I have just returned from Dalian China and the World Economic Forums SUMMER DAVOS meeting which I was privileged to attend in my capacity as a Young Global Leader and as a panelist.
The official spiel for the meeting says that the meeting: “… provides a platform for emerging, high-growth companies to work alongside already established global companies and top political and academic leaders to identify fresh new ideas and innovative new technologies that will lead to further global growth….” That’s another way to say it’s a hyper meeting featuring the planet’s most high powered bankers, mega business people, political honchos, super techies, [and of course , a shoemaker ]…. all coming together to mega wheel and deal and throw out various ideas on how to improve the state of the world.
The whole thing is inspiring. It’s enlightening, and a bit intimidating, and even infuriating. Let’s face it: it takes some kind of OOOMPH to say you’ve got answers to the world’s problems.
The overall theme of this year’s jamboree was MASTERING QUALITY GROWTH.
My Panel was titled New Frontiers of Consumption. Our aim with this panel was to examine emerging and frontier markets, youth consumer attitudes, the role of technology, and how to satisfy the demand for quality and sustainability. It was a discussion that was as dynamic as the subject and the forum itself.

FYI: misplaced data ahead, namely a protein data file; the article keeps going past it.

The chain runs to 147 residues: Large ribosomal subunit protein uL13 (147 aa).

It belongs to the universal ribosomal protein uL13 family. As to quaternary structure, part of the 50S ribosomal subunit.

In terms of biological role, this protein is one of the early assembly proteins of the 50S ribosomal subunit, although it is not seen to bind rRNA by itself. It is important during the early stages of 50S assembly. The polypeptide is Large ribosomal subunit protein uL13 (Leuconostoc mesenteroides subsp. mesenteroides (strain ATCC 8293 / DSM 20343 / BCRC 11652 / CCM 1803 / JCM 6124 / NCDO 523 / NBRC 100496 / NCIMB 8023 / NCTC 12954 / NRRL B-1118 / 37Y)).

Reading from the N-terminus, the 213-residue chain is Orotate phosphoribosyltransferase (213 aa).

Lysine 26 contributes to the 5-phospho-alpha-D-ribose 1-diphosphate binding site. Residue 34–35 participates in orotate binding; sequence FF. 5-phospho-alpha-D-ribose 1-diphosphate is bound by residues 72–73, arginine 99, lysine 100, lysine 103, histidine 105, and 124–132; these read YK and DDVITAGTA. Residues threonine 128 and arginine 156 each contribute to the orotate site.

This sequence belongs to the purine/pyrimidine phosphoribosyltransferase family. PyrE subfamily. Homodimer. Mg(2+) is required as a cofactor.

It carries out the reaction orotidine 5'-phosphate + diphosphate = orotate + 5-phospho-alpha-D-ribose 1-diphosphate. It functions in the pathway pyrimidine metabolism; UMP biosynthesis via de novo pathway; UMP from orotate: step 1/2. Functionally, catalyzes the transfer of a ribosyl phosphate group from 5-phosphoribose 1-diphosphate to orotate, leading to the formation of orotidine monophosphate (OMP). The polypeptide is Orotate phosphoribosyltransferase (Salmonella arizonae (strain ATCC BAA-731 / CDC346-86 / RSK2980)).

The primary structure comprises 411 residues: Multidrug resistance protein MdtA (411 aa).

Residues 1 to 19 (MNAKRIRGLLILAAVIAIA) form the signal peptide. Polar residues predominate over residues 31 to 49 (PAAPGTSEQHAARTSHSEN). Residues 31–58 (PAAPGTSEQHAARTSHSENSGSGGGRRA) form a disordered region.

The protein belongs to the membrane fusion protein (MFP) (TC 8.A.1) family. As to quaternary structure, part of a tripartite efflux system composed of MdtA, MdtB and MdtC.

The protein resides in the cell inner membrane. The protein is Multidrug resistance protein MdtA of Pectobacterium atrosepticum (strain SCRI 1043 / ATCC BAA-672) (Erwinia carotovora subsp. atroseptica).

Prior to your panel its full rock star treatment as you are sequestered backstage waiting to be brought out onto the stage.
Once onstage, you realize there are people here. Lots of them. To see me!!!?!?! and listen to what I have to say!!!?!??!?? And wait a minute, is that the founder of GOOGLE ?!??!?! and Facebook ?!?!?!? and INFOSPACE !!!?!?!?!!?????? Ok. Quickly realize this thing is BIG. Then there is a long pause and, mercifully, the adrenaline kicks in….. so on we rolled!!!
I think I did ok [ ]
But there were some loud thuds in the audience during my talk - must have been marketing people falling off their chairs when I suggested that we stop looking at consumers as consumers and start looking at them as what they are: people!!!
Here are some more highlights:
- Future trends in consumption are being defined by emerging markets, whose demographic strength is shifting economic power away from the West.
- The spread of technology is allowing consumers, especially the young, have a greater say in what they consume, and has increased knowledge of the social impacts of production.
- The current model of consumption growth is environmentally unsustainable. There are simply not enough raw materials in the world to provide billions more consumers with the level of material consumption traditionally enjoyed by the West.
There is a debate over whether a shift to sustainable consumption should be driven by governments or consumers. While more informed consumers lead to more demand for sustainable consumption, advocates for government action argue that strong regulation – as well as accurate pricing of environmental and social costs – is needed to shift consumption growth from dwindling finite resources to non-material growth.